How do you deal with it when you make poor choices? On Thursday, I attended my friends’ Opening Night at a theatre and I had drinks and carbs. I didn’t go overboard but still over calories. Today I’m up on the scale. And on the verge of beating myself up for my own poor choices. So, instead of keeping it in my mind and chewing on it, I decided to reach out.
Heike, Cologne, Germany
Great question and I’m glad you reached out. It sounds like you’re working on yourself – beating on yourself for making the choices you decided to make. So what if you made poor choices? You decided to have the drinks and eat the carbs, right? Be kind to yourself because beating yourself up over something you decided to do in the first place robs you from your current moments.
When I take responsibility for deciding to eat what I want to eat, it frees me from the conversation in my mind and from beating myself up. I have found that when I’m beating myself up, it is just another way of allowing my bratty nature to be in charge of my life. You know, that bratty, noisy voice in our heads that pouts and complains and wants what it wants when it wants it whether it’s good for us or not. To date, I have lost almost 100 pounds. And in my process of losing weight and getting healthy, I have come to realize that I am responsible for my myself – including my bratty nature. It is my bratty nature that wants to eat off-plan. And it is my bratty nature who wants to beat myself up. When I keep my bratty nature in abeyance (or in check) then I can live my life and be fully expressive.
You are the perfect you and you can’t do your life wrong. So what if you ate and drank carbs. The name of the game is to bring awareness to the fact you wanted to do it. Do you know how I know? Because eating carbs and having drinks is what you did. For me, I wanted to weigh 330 pounds (my highest weight). I did it to myself and beating myself up over it only kept the weight and my bratty nature in place. Taking responsibility for the choices I made, without judging myself or making myself wrong for those choices, freed me of my bratty nature – and the weight just fell off!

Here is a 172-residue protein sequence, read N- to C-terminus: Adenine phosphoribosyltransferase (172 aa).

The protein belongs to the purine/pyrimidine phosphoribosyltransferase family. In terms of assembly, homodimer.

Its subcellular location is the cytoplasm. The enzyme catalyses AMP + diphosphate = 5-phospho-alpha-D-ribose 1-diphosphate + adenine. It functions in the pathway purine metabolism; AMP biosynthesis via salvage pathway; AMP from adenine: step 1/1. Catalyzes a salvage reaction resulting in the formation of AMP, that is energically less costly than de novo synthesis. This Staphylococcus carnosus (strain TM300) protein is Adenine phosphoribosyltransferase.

Here’s another consideration: take a look at what benefit you are getting by beating yourself up. Is it keeping you from fully expressing yourself? Is it keeping you from intimacy? Or a project you should be working on?
As I was rummaging through some old papers recently, I found a weigh in tracker from Weight Watchers. For 5 months, I had gone to a location where I weighed in on a weekly basis and recorded that I was gaining weight. One week I was up a pound. The next week, I was up 2 pounds. Throughout the whole five-month period, the numbers on the scale kept creeping up and, in my thoughts, or my bratty nature, I was wondering why I wasn’t losing weight? When I found this little tracker, I saw how I had been torturing myself – working on myself and beating myself up – by going to a place where I would weigh in, and my weight would be higher. The irony: I was expecting to lose weight even though I wasn’t doing the things I knew I needed to do to lose the weight (like eat well, exercise, etc.). I was avoiding taking responsibility for my choices. My bratty nature was in control. I was not being responsible for something I said I wanted – which was to lose weight.
Life shows up every moment… and when we are working on ourselves, our bratty nature is in charge, which can knock us off our center. Another option is to simply recognize you are off-center (upset), and not judge yourself for being off-center. In doing so, you have a choice. You can choose to be upset, which is a great way to keep you in a snit. Or choose not to be upset and do what you say you want to do. Ultimately, it’s all up to you.